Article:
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So far, Prime Minister Justin Trudeau and the rest of the Liberal government have been putting on a pretty good show in their touring production of "Saving NAFTA." They've literally recruited a cast of a thousand stars – from ministers to diplomats to business leaders – to make Canada's case in Washington, in the states and in America's boardrooms. They've reached across the aisle to the other parties. They've reached across the border to corporate America, which stands to lose, big time, if the North American free-trade agreement is ripped up. They've reminded American governors, mayors and union leaders that Canada is the United States' biggest customer, and that millions of American jobs depend on exports to Canada. Liberal cabinet ministers have tried to become friends with their American counterparts; the Prime Minister has repeatedly met with the President and his influential daughter.

Ottawa is working all of the levers of influence, and yet it may not get what it wants and what Canada needs, namely the survival of NAFTA. That's because the protagonist of this show is not Mr. Trudeau, or the U.S. Congress, or even U.S. big business. This is a play with a lot of supporting actors, but only one lead.

The guy driving the plot is President Donald Trump. On NAFTA, everyone else is reacting to his narrative.

Absent the election of Mr. Trump, there would be no NAFTA renegotiation. And if anyone other than Mr. Trump were president, this whole business would be less of a cliffhanger. It's still not clear what the American government wants to get out of the process it has set in motion; more precisely, it's unclear what Mr. Trump wants. Sometimes he has sounded almost conciliatory, saying the deal needs mere "tweaks." At other times, he's called for the end of NAFTA.

But there are growing signs that what Mr. Trump wants is likely closer to the latter than the former.

The fact that the Americans have suggested to Ottawa that maybe the two countries should be talking about a bilateral deal to replace the trilateral NAFTA is one indication. That Mr. Trump, after his meeting with Mr. Trudeau, mused about how Canada and the U.S. would both be fine if NAFTA expired, is another. And after triggering NAFTA talks, the U.S. side has put little of substance on the table in the early rounds of negotiations, while proposing a few deal-breakers, such as minimum 50-per-cent American content in vehicles manufactured in North America. It suggests that the White House may see the failure of negotiations as the point of the exercise.

There are, of course, other powerful actors in U.S. politics who do not want NAFTA to fail. Mr. Trump leads a Republican Party that was, until recently, overwhelmingly in favour of free trade. When former president Barack Obama was pushing for Congressional approval of the Trans Pacific Trade Partnership, he relied on Republican backing, in the face of opposition from his own Democratic Party. Mr. Trump's officials are largely drawn from those pre-Trump Republicans.

And the GOP's traditional donors, American big business, similarly like free trade and benefit from it. This week, the U.S. Chamber of Commerce accused the President of trying to sabotage the deal with what it called "poison pill proposals." These include a recently floated American idea of sticking a sunset clause into NAFTA, which would force its renegotiation or termination every five years – effectively putting the deal into a permanent state of limbo, and long-term investment decisions with it.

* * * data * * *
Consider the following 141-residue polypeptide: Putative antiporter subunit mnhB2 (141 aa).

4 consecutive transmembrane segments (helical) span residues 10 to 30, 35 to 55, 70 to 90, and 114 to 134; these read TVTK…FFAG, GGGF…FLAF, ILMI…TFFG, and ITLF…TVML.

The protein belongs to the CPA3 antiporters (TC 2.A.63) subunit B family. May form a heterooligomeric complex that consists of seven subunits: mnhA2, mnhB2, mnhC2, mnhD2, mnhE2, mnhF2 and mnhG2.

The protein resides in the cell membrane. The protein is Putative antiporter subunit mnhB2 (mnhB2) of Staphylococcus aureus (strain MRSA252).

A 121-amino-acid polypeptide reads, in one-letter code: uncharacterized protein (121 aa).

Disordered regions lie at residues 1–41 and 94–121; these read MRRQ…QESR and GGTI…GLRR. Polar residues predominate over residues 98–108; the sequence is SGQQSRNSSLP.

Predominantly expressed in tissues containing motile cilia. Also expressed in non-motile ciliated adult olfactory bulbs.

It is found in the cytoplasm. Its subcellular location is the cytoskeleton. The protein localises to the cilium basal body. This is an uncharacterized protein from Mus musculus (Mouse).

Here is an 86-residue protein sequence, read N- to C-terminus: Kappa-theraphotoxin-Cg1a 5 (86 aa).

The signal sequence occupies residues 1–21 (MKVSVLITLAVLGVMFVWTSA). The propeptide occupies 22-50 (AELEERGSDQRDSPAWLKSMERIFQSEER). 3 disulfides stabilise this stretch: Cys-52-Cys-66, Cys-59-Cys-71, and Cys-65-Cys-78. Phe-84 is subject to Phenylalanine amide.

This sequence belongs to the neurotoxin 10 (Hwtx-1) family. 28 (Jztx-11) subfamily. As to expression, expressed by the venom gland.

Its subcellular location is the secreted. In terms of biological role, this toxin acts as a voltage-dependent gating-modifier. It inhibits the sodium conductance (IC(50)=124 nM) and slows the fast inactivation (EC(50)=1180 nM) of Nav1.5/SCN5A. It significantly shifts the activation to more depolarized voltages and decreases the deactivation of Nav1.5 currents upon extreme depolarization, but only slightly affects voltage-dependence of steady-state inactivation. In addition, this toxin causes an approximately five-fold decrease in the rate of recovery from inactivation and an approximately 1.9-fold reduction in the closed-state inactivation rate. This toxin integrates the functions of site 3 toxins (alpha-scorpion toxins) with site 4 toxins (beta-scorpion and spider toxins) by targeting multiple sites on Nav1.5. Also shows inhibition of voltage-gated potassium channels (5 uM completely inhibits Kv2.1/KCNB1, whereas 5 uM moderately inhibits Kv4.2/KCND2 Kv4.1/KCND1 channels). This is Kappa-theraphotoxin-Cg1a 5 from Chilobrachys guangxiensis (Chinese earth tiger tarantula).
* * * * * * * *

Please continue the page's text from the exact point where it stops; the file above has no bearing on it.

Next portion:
If you were doing a Marxist analysis of the situation, you'd expect NAFTA to be just fine. The business of America is business; and business largely supports NAFTA. Why would businessman-President Donald Trump go against that?

Because this President got elected on a promise to shred the political and economic status quo. The old GOP may have liked free trade, but Mr. Trump engineered a hostile takeover of the party and captured its voters by pushing protectionism. He also got elected on a platform whose most prominent commitment was the building of a wall along the border with one of the NAFTA partners, Mexico. His campaign rhetoric referred to the Mexican relationship as nothing but a negative, with Mexico importing U.S. jobs and sending back illegal immigrants and crime.

Ripping up NAFTA will not benefit the American economy. It will not increase American employment or raise American incomes. Nevertheless, Mr. Trump has a compelling political incentive to stick it to Mexico and to the trade agreement with Mexico – because that's what a lot of his voters want, and that's why he promised it to them.

The fact that some of America's biggest multilateral businesses, with long cross-border supply lines, will scream at the evisceration of NAFTA is not necessarily a problem for Mr. Trump. On the contrary, given the revolutionary mindset of many of his constituents, a fight with business may benefit him. And if a large part of the Congressional Republican delegation comes out against him, he might get a lot of political mileage out of that, too.

Donald Trump badly needs something that looks like a political victory. Terminating NAFTA, while claiming to be doing it in order to negotiate a better deal for American workers, could be the ticket.

It's not clear whether the President can unilaterally end a treaty like NAFTA, which likely means months or years of fighting in the courts and with Congress. That, too, might suit Mr. Trump just fine.

The bottom line is that continental free trade is under threat, and the Trudeau government has to rally the large number of American politicians and businesses that support NAFTA to take up its defence. But no matter how well Ottawa plays its hand, there's a chance it will lose. NAFTA may not survive the Trump presidency.

Keeping NAFTA is still Plan A. But Ottawa had better have a Plan B.